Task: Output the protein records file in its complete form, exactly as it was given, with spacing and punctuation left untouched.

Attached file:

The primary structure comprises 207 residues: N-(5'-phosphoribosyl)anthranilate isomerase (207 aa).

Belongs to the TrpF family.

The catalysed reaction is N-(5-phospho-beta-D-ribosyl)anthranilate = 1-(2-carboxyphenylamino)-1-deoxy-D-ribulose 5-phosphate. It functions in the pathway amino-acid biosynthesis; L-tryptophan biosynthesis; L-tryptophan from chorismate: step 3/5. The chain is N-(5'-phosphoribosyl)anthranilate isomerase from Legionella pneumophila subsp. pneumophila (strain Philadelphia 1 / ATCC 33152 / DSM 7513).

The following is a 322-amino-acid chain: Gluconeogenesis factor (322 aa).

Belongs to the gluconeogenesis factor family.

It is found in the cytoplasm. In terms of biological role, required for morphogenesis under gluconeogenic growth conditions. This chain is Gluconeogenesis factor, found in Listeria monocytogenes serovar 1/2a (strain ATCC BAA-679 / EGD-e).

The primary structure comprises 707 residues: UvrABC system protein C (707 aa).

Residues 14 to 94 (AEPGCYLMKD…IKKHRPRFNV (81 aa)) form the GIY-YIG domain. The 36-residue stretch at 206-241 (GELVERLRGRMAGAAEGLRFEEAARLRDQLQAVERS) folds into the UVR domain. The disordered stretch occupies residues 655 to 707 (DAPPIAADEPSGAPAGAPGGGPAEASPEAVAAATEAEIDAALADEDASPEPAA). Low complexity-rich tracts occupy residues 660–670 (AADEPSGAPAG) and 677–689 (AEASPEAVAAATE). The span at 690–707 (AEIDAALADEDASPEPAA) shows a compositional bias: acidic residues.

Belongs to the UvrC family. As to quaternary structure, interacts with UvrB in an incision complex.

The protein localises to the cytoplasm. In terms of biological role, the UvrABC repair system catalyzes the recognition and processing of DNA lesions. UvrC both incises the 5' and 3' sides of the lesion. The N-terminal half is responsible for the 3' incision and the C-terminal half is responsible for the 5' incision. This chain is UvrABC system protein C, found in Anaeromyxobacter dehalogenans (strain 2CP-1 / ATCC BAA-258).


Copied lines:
The primary structure comprises 207 residues: N-(5'-phosphoribosyl)anthranilate isomerase (207 aa).

Belongs to the TrpF family.

The catalysed reaction is N-(5-phospho-beta-D-ribosyl)anthranilate = 1-(2-carboxyphenylamino)-1-deoxy-D-ribulose 5-phosphate. It functions in the pathway amino-acid biosynthesis; L-tryptophan biosynthesis; L-tryptophan from chorismate: step 3/5. The chain is N-(5'-phosphoribosyl)anthranilate isomerase from Legionella pneumophila subsp. pneumophila (strain Philadelphia 1 / ATCC 33152 / DSM 7513).

The following is a 322-amino-acid chain: Gluconeogenesis factor (322 aa).

Belongs to the gluconeogenesis factor family.

It is found in the cytoplasm. In terms of biological role, required for morphogenesis under gluconeogenic growth conditions. This chain is Gluconeogenesis factor, found in Listeria monocytogenes serovar 1/2a (strain ATCC BAA-679 / EGD-e).

The primary structure comprises 707 residues: UvrABC system protein C (707 aa).

Residues 14 to 94 (AEPGCYLMKD…IKKHRPRFNV (81 aa)) form the GIY-YIG domain. The 36-residue stretch at 206-241 (GELVERLRGRMAGAAEGLRFEEAARLRDQLQAVERS) folds into the UVR domain. The disordered stretch occupies residues 655 to 707 (DAPPIAADEPSGAPAGAPGGGPAEASPEAVAAATEAEIDAALADEDASPEPAA). Low complexity-rich tracts occupy residues 660–670 (AADEPSGAPAG) and 677–689 (AEASPEAVAAATE). The span at 690–707 (AEIDAALADEDASPEPAA) shows a compositional bias: acidic residues.

Belongs to the UvrC family. As to quaternary structure, interacts with UvrB in an incision complex.

The protein localises to the cytoplasm. In terms of biological role, the UvrABC repair system catalyzes the recognition and processing of DNA lesions. UvrC both incises the 5' and 3' sides of the lesion. The N-terminal half is responsible for the 3' incision and the C-terminal half is responsible for the 5' incision. This chain is UvrABC system protein C, found in Anaeromyxobacter dehalogenans (strain 2CP-1 / ATCC BAA-258).